In a speech to the CBI annual conference yesterday, David Cameron announced measures to limit the ability of scheme opponents to get judicial reviews.
He said that judicial reviews were “a massive growth industry” but many were “completely pointless” and five out of six were refused.
There were 11,200 judicial reviews last year.
“We urgently needed to get a grip on this. So here’s what we’re going to do,” he said. “Reduce the time limit when people can bring cases. Charge more for reviews so people think twice about time-wasting. And instead of giving hopeless cases up to four bites of the cherry to appeal a decision, we will halve that to two.”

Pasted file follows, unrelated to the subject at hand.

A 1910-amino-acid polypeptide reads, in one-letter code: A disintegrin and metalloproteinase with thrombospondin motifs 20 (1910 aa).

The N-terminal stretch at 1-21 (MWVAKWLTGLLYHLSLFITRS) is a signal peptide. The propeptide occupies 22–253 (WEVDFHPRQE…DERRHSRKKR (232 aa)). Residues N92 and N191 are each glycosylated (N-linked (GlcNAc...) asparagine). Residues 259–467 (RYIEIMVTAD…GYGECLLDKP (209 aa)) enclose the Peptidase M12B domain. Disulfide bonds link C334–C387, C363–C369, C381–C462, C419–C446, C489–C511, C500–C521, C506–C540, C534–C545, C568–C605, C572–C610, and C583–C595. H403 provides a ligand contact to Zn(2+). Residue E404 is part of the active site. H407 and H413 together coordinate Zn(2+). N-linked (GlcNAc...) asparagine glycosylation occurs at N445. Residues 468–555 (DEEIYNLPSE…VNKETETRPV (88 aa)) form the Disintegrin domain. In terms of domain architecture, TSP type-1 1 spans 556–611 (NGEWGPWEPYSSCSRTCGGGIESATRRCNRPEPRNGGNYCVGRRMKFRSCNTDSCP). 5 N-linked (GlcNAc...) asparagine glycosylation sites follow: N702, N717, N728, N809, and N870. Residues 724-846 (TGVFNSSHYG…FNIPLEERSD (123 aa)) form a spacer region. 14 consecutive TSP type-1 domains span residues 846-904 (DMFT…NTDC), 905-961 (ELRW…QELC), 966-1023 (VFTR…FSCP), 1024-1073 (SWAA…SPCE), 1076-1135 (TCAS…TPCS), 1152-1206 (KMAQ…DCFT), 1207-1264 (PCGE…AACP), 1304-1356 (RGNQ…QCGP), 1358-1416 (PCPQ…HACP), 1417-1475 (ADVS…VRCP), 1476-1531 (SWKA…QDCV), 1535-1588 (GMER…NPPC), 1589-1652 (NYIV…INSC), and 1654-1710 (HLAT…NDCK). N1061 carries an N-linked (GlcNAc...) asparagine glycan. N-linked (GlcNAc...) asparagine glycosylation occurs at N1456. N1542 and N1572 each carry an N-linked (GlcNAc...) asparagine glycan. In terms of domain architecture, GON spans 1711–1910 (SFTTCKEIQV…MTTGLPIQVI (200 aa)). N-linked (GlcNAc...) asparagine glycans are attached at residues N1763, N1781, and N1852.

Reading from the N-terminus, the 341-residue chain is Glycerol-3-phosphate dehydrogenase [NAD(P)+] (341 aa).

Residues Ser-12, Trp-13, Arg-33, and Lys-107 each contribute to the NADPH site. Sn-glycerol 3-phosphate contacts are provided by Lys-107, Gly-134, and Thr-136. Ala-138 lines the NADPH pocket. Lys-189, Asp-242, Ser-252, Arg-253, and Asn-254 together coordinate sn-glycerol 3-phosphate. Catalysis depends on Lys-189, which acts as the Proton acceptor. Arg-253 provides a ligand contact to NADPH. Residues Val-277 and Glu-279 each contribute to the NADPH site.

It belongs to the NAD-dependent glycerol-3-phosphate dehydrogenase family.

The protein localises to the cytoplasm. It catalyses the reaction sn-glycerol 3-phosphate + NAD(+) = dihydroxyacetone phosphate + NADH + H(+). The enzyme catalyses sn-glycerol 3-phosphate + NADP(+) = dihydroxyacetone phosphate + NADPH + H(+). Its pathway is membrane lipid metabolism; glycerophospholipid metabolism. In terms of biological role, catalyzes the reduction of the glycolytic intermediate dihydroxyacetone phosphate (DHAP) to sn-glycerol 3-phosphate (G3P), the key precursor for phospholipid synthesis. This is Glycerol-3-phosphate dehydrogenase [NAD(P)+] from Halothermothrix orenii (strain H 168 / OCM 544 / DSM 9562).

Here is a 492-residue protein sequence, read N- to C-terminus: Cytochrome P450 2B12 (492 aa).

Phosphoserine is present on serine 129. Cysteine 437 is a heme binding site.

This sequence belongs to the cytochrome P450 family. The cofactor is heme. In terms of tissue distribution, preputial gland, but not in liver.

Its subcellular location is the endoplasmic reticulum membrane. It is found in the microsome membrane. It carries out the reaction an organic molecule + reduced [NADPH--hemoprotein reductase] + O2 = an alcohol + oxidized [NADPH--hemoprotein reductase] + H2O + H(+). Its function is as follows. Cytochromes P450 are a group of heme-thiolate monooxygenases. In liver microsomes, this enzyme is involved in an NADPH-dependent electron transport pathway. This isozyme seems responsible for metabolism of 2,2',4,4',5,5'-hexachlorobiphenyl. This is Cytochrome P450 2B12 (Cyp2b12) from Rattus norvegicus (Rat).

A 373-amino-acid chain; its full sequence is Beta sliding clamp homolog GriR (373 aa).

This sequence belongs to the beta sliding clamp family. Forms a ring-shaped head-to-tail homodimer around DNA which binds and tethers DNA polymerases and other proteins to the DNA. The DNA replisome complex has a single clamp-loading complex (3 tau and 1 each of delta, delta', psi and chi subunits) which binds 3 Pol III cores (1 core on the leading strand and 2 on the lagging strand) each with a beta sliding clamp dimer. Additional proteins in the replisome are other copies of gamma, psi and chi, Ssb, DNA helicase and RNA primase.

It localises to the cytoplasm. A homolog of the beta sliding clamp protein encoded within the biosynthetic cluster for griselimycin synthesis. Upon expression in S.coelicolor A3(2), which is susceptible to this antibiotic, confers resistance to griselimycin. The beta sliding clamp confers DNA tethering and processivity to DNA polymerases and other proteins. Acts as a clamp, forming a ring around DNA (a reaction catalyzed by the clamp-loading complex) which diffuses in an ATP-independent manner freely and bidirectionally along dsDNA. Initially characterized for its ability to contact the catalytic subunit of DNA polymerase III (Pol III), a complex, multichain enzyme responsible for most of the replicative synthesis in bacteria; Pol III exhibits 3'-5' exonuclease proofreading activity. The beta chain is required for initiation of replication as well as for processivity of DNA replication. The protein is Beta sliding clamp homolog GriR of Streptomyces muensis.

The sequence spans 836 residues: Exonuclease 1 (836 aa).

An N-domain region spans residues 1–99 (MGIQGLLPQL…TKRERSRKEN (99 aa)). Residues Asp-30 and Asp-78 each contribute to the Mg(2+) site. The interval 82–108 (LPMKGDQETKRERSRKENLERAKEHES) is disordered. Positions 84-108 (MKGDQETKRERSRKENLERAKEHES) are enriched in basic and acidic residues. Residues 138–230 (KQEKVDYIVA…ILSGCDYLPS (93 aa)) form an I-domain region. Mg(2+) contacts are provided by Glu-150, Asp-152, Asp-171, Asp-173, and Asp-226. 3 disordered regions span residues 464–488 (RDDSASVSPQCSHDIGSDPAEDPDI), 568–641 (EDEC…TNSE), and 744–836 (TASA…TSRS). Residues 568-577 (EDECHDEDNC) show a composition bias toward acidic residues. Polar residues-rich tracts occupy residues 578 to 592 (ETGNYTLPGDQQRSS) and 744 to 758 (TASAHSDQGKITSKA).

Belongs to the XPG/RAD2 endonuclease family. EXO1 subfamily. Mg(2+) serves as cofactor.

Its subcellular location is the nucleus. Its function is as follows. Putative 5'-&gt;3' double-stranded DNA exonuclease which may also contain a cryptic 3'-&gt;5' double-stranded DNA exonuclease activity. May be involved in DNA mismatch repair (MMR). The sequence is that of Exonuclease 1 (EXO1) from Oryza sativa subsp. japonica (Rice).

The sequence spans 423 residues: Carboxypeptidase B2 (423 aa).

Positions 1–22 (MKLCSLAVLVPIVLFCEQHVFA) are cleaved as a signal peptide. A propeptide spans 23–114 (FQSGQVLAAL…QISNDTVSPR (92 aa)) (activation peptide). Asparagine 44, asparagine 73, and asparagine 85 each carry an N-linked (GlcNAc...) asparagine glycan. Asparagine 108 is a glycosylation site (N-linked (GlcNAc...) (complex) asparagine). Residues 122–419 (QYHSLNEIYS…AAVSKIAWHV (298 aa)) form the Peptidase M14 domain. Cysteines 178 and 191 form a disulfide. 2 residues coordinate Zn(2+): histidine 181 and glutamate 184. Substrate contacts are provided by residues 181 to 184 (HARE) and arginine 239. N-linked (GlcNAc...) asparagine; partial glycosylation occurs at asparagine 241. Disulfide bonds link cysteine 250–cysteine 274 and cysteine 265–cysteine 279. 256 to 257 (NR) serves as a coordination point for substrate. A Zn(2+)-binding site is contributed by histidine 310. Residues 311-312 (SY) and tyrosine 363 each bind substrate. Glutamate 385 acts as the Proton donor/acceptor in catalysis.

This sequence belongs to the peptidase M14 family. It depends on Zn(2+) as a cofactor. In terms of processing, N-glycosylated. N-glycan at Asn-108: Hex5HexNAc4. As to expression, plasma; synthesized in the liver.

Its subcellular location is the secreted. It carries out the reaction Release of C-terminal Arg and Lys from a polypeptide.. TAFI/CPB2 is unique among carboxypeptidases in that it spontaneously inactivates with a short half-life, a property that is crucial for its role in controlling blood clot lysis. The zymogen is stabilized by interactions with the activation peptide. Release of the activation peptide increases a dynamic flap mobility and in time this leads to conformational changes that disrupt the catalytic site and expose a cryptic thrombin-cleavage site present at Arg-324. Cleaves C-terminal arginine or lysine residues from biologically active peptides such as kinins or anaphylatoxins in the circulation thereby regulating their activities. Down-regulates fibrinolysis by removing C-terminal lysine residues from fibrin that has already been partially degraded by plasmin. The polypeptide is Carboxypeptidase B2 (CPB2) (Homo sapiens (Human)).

Justice secretary Chris Grayling said later: “The government is concerned about the burdens ill-conceived cases are placing on stretched public services as well as the unnecessary costs and lengthy delays which are stifling innovation and economic growth.
“We plan to renew the system so that judicial reviews will continue their important role but the courts and economy are no longer hampered by having to deal with applications brought forward even though the applicant knows they have no chance of success. We will publish our proposals shortly.'